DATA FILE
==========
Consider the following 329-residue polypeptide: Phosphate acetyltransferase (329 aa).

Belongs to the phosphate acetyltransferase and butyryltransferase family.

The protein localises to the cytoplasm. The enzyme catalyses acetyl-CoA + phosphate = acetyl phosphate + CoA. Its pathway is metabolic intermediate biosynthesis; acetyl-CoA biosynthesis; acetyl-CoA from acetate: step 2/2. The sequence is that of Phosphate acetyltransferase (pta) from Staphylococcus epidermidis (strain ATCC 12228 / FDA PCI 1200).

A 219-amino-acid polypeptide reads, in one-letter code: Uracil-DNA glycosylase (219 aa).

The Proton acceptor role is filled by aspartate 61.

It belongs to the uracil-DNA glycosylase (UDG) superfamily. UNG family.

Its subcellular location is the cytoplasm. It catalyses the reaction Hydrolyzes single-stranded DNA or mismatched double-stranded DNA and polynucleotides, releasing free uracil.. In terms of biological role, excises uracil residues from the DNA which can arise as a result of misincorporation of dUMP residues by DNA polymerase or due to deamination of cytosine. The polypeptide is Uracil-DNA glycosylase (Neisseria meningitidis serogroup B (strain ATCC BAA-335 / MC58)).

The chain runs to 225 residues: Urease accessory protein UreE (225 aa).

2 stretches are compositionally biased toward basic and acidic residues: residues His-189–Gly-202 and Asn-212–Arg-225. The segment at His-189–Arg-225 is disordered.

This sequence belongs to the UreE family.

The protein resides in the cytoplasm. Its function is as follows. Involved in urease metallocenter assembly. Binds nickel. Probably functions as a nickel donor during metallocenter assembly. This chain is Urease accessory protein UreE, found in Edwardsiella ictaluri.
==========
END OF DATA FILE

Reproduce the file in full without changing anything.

Consider the following 329-residue polypeptide: Phosphate acetyltransferase (329 aa).

Belongs to the phosphate acetyltransferase and butyryltransferase family.

The protein localises to the cytoplasm. The enzyme catalyses acetyl-CoA + phosphate = acetyl phosphate + CoA. Its pathway is metabolic intermediate biosynthesis; acetyl-CoA biosynthesis; acetyl-CoA from acetate: step 2/2. The sequence is that of Phosphate acetyltransferase (pta) from Staphylococcus epidermidis (strain ATCC 12228 / FDA PCI 1200).

A 219-amino-acid polypeptide reads, in one-letter code: Uracil-DNA glycosylase (219 aa).

The Proton acceptor role is filled by aspartate 61.

It belongs to the uracil-DNA glycosylase (UDG) superfamily. UNG family.

Its subcellular location is the cytoplasm. It catalyses the reaction Hydrolyzes single-stranded DNA or mismatched double-stranded DNA and polynucleotides, releasing free uracil.. In terms of biological role, excises uracil residues from the DNA which can arise as a result of misincorporation of dUMP residues by DNA polymerase or due to deamination of cytosine. The polypeptide is Uracil-DNA glycosylase (Neisseria meningitidis serogroup B (strain ATCC BAA-335 / MC58)).

The chain runs to 225 residues: Urease accessory protein UreE (225 aa).

2 stretches are compositionally biased toward basic and acidic residues: residues His-189–Gly-202 and Asn-212–Arg-225. The segment at His-189–Arg-225 is disordered.

This sequence belongs to the UreE family.

The protein resides in the cytoplasm. Its function is as follows. Involved in urease metallocenter assembly. Binds nickel. Probably functions as a nickel donor during metallocenter assembly. This chain is Urease accessory protein UreE, found in Edwardsiella ictaluri.